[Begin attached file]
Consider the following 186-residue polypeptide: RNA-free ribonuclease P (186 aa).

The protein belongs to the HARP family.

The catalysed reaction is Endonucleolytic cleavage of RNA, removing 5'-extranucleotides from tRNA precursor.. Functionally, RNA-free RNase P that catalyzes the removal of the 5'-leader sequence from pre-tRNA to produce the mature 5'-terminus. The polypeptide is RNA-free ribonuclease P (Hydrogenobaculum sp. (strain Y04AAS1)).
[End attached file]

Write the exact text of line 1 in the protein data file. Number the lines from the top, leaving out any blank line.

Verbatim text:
Consider the following 186-residue polypeptide: RNA-free ribonuclease P (186 aa).